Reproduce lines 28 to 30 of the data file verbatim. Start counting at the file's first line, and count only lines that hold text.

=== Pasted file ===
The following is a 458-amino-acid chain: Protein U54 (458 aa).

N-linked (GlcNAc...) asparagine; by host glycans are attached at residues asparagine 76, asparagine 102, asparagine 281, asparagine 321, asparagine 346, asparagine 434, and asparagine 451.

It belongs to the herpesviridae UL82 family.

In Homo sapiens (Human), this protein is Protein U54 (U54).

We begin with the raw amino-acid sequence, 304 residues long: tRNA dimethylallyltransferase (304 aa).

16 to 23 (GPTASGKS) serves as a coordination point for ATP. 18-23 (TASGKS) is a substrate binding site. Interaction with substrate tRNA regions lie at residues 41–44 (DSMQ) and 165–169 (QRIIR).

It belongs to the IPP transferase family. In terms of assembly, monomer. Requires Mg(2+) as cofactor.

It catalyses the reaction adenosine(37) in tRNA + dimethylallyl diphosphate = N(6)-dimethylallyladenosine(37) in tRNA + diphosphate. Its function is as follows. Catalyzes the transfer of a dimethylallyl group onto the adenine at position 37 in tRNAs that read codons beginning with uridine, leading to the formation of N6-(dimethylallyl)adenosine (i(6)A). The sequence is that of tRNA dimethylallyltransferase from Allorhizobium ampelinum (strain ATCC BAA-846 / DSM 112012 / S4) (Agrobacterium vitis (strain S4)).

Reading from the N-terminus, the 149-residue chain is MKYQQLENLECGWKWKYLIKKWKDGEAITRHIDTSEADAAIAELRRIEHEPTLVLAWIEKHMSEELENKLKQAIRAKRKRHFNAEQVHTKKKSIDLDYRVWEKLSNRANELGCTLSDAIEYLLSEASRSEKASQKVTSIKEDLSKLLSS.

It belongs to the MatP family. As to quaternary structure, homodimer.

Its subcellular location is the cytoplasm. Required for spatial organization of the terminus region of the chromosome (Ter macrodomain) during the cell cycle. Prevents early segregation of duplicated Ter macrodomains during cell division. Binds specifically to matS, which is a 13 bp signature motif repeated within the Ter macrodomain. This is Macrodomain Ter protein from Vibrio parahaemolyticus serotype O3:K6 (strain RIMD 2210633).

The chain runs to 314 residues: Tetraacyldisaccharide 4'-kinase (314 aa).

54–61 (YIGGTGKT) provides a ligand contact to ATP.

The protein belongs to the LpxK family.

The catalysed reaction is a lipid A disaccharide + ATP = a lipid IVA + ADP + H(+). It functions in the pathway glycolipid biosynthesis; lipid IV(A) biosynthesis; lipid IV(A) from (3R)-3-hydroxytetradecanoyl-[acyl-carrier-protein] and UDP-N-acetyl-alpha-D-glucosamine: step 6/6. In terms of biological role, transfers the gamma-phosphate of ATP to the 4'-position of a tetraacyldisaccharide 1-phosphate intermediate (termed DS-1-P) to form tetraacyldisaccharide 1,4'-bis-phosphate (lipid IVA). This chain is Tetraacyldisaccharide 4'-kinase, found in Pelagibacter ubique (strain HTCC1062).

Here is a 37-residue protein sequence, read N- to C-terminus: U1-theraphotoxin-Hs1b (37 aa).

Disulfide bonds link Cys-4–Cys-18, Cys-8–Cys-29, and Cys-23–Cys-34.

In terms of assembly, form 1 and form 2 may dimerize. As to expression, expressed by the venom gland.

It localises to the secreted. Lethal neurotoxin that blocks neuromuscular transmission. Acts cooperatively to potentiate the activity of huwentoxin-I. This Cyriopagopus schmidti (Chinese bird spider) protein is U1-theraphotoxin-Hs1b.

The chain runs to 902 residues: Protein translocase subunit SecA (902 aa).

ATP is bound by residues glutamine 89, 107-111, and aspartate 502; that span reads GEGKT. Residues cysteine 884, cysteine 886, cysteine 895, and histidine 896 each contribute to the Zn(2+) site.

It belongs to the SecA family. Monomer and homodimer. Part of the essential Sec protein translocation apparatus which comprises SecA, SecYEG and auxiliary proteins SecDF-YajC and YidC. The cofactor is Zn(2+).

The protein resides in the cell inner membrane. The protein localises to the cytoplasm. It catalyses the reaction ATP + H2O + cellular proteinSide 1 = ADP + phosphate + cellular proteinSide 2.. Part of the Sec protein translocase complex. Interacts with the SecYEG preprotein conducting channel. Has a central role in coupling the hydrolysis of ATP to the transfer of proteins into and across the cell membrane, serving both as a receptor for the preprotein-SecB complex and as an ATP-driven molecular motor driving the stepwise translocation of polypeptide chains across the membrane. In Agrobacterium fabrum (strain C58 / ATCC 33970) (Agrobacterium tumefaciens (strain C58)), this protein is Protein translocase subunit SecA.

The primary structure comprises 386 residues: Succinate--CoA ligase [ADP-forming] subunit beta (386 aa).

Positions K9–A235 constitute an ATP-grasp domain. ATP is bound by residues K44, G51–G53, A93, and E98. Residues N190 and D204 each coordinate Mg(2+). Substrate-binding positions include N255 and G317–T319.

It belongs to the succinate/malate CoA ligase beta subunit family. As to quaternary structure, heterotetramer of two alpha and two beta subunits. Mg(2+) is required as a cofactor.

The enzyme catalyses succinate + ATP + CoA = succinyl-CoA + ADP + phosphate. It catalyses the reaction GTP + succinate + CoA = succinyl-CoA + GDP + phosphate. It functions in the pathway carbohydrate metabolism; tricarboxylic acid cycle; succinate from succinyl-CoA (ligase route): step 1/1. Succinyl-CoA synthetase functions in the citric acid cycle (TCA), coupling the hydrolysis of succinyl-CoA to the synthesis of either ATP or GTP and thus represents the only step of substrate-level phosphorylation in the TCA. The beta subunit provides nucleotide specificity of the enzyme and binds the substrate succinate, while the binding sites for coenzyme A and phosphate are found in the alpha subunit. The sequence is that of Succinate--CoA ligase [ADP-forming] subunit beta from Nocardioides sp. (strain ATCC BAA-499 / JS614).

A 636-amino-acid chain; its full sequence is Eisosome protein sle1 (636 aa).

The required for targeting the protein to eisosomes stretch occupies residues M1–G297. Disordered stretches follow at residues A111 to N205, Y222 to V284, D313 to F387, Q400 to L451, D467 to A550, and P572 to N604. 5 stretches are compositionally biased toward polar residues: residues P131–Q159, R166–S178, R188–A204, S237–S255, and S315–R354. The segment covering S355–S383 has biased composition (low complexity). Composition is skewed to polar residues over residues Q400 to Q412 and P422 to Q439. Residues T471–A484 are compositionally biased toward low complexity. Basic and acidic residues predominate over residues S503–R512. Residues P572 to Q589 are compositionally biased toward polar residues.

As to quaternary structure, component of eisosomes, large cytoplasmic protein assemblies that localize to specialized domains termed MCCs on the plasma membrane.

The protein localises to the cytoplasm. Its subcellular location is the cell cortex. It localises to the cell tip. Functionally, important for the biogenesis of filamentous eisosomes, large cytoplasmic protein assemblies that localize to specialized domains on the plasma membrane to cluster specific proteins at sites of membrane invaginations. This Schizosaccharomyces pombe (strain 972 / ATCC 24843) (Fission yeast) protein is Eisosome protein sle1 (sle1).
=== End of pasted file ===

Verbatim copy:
A 636-amino-acid chain; its full sequence is Eisosome protein sle1 (636 aa).

The required for targeting the protein to eisosomes stretch occupies residues M1–G297. Disordered stretches follow at residues A111 to N205, Y222 to V284, D313 to F387, Q400 to L451, D467 to A550, and P572 to N604. 5 stretches are compositionally biased toward polar residues: residues P131–Q159, R166–S178, R188–A204, S237–S255, and S315–R354. The segment covering S355–S383 has biased composition (low complexity). Composition is skewed to polar residues over residues Q400 to Q412 and P422 to Q439. Residues T471–A484 are compositionally biased toward low complexity. Basic and acidic residues predominate over residues S503–R512. Residues P572 to Q589 are compositionally biased toward polar residues.

As to quaternary structure, component of eisosomes, large cytoplasmic protein assemblies that localize to specialized domains termed MCCs on the plasma membrane.